Currently the script will download and setup the Relay and Signal Servers (hbbr and hbbs), generate configs and host them on a password protected web page for simple deployment to clients.
You need to have Linux installed, script is tested working with CentOS Linux 7/8, Ubuntu 18/20 and Debian. A server with 1 CPU, 1 GB and 10 GB disk is plenty to run RustDesk.
Please setup your firewall on your server prior to running the script.
Make sure you have got access via SSH or otherwise setup prior setting up the firewall. The example commands for UFW (Debian based) are:
ufw allow proto tcp from YOURIP to any port 22
If you have UFW installed use the following commands to configure the firewall (port 8000 only needed if you want to use the auto generated install files):
ufw allow 21115:21119/tcp ufw allow 8000/tcp ufw allow 21116/udp sudo ufw enable
Run the following commands:
wget https://raw.githubusercontent.com/techahold/rustdeskinstall/master/install.sh chmod +x install.sh ./install.sh
There is also an update script on Techahold’s repository.
Please Download deb files yourself and install with
apt-get -f install <filename>.deb or
dpkg -i <filename>.deb.
Platform versions provided:
The tutorial below is based on Linux build.
There are two executables and a folder:
hbbs- RustDesk ID/Rendezvous server
hbbr- RustDesk Relay server
They are built on CentOS Linux 7, tested on CentOS Linux 7/8 and Ubuntu 18/20.
The hardware requirements are very low; the minimum configuration of a basic cloud server is enough, and the CPU and memory requirements are minimal. You can also use a Raspberry Pi or something similar. Regarding the network size, if the TCP hole punching direct connection fails, the relay traffic will be consumed. The traffic of a relay connection is between 30 K/s and 3 M/s (1920x1080 screen) depending on the resolution settings and screen update. If it is only for office work demand, the traffic is around 100 K/s.
We suggest you use PM2 for managing your service.
Run hbbs/hbbr without PM2.
./hbbs -r <relay-server-ip[:port]> ./hbbr
Run hbbs/hbbr with PM2.
pm2 start hbbs -- -r <relay-server-ip[:port]> pm2 start hbbr
PM2 requires Node.js v16+, if you fail to run PM2 (e.g. you can not see
pm2 list), please download and install the Node.js LTS version from https://nodejs.org. If you want to make
hbbr auto-run after reboot, please check out
pm2 save and
pm2 startup. More about PM2. Another good tool for your logs is pm2-logrotate.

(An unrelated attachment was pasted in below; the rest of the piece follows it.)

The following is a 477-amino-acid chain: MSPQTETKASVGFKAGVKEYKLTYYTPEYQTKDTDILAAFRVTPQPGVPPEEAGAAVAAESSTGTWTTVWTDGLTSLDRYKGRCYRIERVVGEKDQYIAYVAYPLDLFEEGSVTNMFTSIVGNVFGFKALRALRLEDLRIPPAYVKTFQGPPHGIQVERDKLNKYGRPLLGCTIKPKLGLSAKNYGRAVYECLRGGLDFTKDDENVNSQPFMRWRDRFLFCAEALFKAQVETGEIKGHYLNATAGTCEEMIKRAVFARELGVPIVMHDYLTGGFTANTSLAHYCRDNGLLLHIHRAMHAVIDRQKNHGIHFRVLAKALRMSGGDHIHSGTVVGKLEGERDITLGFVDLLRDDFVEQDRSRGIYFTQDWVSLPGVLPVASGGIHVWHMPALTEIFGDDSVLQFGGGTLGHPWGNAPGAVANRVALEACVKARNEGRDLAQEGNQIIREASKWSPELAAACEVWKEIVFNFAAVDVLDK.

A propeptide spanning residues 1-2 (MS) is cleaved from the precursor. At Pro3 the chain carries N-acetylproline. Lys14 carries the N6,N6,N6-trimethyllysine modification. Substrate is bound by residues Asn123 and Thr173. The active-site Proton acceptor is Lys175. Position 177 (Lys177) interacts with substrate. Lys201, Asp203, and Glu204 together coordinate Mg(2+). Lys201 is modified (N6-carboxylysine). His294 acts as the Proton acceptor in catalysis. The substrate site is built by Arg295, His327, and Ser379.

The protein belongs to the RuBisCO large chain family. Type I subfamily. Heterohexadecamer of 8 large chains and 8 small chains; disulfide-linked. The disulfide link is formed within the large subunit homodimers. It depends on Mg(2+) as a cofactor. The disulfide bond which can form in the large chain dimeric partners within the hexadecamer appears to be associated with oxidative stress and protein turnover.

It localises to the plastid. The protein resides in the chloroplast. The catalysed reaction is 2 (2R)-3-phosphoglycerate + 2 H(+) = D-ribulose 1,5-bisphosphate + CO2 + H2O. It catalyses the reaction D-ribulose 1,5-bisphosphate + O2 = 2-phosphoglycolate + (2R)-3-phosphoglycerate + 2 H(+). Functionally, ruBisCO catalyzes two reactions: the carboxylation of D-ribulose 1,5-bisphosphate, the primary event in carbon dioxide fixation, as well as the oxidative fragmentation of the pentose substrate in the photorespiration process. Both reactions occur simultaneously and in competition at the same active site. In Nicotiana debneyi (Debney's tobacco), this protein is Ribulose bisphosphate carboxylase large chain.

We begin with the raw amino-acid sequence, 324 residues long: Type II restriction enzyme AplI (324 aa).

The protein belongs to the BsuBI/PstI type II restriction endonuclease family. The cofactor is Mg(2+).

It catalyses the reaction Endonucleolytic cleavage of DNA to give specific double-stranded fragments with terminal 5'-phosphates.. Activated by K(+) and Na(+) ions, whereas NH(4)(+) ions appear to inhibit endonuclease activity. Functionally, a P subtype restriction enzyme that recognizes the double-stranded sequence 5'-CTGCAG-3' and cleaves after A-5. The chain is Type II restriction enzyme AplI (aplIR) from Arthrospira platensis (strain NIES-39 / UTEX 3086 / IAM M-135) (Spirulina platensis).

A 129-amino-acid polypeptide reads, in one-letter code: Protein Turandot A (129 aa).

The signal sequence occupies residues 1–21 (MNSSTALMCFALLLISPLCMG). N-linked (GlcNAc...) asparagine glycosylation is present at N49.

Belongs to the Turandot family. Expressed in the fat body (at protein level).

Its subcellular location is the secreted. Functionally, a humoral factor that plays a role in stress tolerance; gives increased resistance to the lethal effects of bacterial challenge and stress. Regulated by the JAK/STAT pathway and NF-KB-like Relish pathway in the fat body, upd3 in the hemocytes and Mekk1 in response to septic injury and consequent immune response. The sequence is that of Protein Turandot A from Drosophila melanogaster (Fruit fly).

-r parameter of
hbbs is not mandatory, it is just convenient for you not to specify a relay server on the controlled client side. You do not need to specify port if you are using default 21117 port. The relay server specified by the client has a higher priority than this.
hbbs listens on 21115 (TCP), 21116 (TCP/UDP) and 21118 (TCP),
hbbr listens on 21117 (TCP) and 21119 (TCP). Be sure to open these ports in the firewall. Please note that 21116 should be enabled both for TCP and UDP. 21115 is used for the NAT type test, 21116/UDP is used for the ID registration and heartbeat service, 21116/TCP is used for TCP hole punching and connection service, 21117 is used for the Relay services, and 21118 and 21119 are used to support web clients. If you do not need web client (21118, 21119) support, the corresponding ports can be disabled.
Please run with the
-h option to see help if you want to choose your own port.
Click on the Menu button [ ⋮ ] on the right side of ID as shown below, and choose “ID/Relay Server”.
hbbs host or IP Address in the ID Server input box (local side + remote side). The other two addresses can be left blank, RustDesk will automatically deduce (if not specially set), and the Relay Server refers to
hbbr (port 21117).
rustdesk.exe to rustdesk-
host=<host-ip-or-name>,key=<public-key-string>.exe, e.g. rustdesk-
host=192.168.1.137,key=xfdsfsd32=32.exe. You can see the config result in the About Window below.
You need to set both
key, missing either one will not work.
Optionally add a
, (comma) character after the key, before the
.exe part as a delimiter, to avoid the key being mangled if Windows or the browser renames the file when downloading duplicated names.
If there are invalid characters in the key which can not be used in a Windows file name, please remove the
id_ed25519 file from your server and restart
hbbr. This will cause the
id_ed25519.pub file to regenerate. You may need to
repeat this process until you get valid characters.
Different from the old version, the key in this version is mandatory, but you don’t need to set it yourself. When
hbbs runs for the first time, it will automatically generate a pair of encrypted private and public keys (respectively located in the
id_ed25519.pub files in the running directory), whose main purpose is for communication encryption.
If you did not fill in the
Key: (the content in the public key file
id_ed25519.pub) in the previous step, it does not affect the connection, but the connection cannot be encrypted.
If you want to prohibit users without the key from establishing non-encrypted connections, please add the
-k _ parameter when running
hbbr, for example:
./hbbs -r <relay-server-ip[:port]> -k _ ./hbbr -k _
If you want to change the key, remove the
id_ed25519.pub files and restart
hbbs will generate a new key pair.
If you are using docker-compose and keys don’t exist, the start of containers will create different keys in hbbs and hbbr folders.
You could create keys manually in hbbs and copy them to hbbr before starting the containers.
Or you could stop the hbbr container and copy the keys from hbbs to the hbbr folder, and then restart the container.